The Mudi is a medium-size sheepdog, extremely versatile, intelligent, alert, agile, all-purpose Hungarian farm dog.

Daily Care

Grooming Tips

The Mudi’s coat sheds dirt (and hair, of course) and doesn’t require frequent bathing. Weekly brushing is usually all it takes and the coat needs no trimming.
If your Mudi is like most, he will enjoy swimming in a pool, lake or ocean. Follow that with a thorough freshwater rinse to remove chlorine, algae or salt and restore the spring to his coat, and he’s good to go.
The Mudi sheds in the spring and doesn’t fully regain his coat until the end of summer.
The rest is basic care. Trim the nails every few weeks or as needed. Brush the teeth often — with a vet-approved pet toothpaste — for good overall health and fresh breath.

Exercise Tips

A bundle of energy and athleticism, the Mudi craves exercise just as he does food, water and air. He loves to play and is a great companion for those with active lifestyles. He will readily play ball and can quickly learn to play Frisbee. Of course, a nice jog through the park or hike in the woods would do the Mudi just fine.
The Mudi tends to be a jumper. This is why he excels in agility courses. An adequate fenced area is absolutely necessary with this breed. Although he is on the small side, a six-foot fence is best to contain him.

Feeding Tips

Because the Mudi is an energetic and athletic dog, it is of the utmost importance that he be fed a high-quality diet of dry kibble. Dry food helps to maintain proper oral hygiene as it removes plaque and other debris caught between the dog’s teeth. It also prevents tooth decay and bad breath.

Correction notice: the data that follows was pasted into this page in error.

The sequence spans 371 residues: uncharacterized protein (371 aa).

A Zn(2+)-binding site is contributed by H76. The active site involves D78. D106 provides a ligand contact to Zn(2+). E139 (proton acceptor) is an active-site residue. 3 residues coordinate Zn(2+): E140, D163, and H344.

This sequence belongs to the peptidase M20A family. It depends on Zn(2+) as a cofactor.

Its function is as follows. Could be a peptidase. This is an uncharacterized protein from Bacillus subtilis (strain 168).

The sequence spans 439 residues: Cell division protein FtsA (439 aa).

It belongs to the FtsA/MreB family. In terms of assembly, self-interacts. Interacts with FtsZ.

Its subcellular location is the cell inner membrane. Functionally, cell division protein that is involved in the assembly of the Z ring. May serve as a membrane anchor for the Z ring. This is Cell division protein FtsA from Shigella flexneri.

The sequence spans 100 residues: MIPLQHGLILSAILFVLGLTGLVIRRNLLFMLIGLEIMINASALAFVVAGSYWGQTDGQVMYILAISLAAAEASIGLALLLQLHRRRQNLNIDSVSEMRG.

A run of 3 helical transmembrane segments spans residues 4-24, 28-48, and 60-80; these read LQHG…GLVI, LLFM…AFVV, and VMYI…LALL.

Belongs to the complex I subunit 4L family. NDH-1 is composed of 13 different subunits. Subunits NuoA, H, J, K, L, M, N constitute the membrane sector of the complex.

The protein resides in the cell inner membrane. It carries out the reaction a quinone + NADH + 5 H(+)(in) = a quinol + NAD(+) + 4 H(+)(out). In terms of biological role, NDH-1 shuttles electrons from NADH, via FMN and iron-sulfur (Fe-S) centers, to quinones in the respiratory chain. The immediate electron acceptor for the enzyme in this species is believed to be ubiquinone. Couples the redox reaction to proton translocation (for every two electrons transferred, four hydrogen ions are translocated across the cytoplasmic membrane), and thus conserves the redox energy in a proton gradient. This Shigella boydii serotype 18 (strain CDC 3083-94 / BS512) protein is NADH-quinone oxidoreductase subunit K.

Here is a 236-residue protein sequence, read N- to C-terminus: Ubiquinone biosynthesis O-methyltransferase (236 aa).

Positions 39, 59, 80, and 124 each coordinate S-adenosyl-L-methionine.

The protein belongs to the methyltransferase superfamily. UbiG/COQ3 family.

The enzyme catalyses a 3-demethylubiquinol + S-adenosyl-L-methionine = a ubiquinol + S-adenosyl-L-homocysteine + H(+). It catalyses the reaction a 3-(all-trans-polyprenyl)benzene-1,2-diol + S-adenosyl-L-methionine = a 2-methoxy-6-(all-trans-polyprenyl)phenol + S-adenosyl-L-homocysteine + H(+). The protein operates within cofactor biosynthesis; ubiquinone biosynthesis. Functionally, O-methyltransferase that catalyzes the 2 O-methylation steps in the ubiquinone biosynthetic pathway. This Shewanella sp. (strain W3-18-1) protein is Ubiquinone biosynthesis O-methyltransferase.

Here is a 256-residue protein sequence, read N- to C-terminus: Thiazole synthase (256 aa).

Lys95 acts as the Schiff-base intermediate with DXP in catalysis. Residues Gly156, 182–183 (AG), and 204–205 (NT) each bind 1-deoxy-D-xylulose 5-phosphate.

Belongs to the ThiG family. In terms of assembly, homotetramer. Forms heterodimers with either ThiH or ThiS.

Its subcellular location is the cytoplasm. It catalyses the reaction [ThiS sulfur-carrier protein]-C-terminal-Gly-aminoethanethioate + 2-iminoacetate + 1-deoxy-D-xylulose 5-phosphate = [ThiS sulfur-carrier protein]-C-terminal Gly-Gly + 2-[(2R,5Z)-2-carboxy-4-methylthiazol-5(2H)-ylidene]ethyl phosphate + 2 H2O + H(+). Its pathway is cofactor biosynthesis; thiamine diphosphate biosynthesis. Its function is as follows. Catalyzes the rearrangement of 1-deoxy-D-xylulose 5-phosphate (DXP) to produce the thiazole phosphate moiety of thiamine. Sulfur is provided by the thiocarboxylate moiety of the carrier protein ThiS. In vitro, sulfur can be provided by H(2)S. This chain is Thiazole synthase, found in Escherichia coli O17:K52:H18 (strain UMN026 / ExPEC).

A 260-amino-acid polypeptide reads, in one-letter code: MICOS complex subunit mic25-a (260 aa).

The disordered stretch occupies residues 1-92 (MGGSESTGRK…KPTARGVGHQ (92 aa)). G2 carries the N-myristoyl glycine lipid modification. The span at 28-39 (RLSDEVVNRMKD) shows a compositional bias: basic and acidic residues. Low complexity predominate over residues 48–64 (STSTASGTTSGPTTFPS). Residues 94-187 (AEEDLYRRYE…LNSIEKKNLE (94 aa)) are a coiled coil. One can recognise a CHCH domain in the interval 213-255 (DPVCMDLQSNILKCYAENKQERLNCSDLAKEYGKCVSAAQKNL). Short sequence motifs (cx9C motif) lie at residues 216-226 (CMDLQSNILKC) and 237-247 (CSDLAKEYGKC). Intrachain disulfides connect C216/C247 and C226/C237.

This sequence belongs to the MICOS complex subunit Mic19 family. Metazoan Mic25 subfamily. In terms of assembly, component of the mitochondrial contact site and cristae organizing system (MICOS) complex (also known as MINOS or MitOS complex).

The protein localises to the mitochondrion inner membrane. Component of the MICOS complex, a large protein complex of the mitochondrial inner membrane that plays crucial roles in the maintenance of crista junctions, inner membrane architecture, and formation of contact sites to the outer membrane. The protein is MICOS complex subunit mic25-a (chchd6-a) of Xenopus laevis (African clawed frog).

Any diet should be appropriate to the dog’s age (puppy, adult, or senior). Some dogs are prone to gettingoverweight, so watch your dog’s calorie consumption and weight level.Treatscan be an important aid in training, but giving too many can cause obesity.
Learn about whichhuman foodsare safe for dogs, and which are not. Check with your vet if you have any concerns about your dog’s weight or diet.Clean, fresh water should be available at all times.

Health Tips

The Mudi is generally a very healthy breed of dog. There have been minimal incidences of hip dysplasia however; this can also be triggered because of the dog’s environment. Eye problems such as cataracts have been seen in the breed. Epilepsy has recently been listed as an issue within the breed.


The Mudi is vocal, alert, energetic, intelligent, biddable, adaptable, and always enthusiastic aboutany job that needs to be done. Needless to say, these traits make them very trainable and eager to please. The Mudi is also sensibly suspicious and, therefore, an excellentwatchdog.
Training must be done in a positive way.Harsh training tactics do not work with this breed as they will quickly shy away from the training session. Treats work quite well and are an incentive for the dog to learn the behavior you are teaching. Housebreaking can be a problem so careful attention to the Mudi’s signals for needing to go outdoors is important.
Mudis excel in obedience work as well as in agility courses. Their intelligence and stamina also make them great candidates for search and rescue work. Of course, they are perfect for herding trials too.


The Mudi has probably been in existence since the 18th Century, but the exact time is difficult to pinpoint due to the confusion in the different names of the herding dogs that were used in Hungary. While it is commonly believed that the Puli is the oldest of the Hungarian sheep herding breeds, and that the Pumi and the Mudi were derived from that breed, that may not be the case. It is possible that the Mudi, with its many ancient features, is the result of crosses between spitz-type dogs and other naturally occurring herding dogs of the time and region. The breed’s history is not precisely known. The Mudi was only officially recognized as a breed in 1936.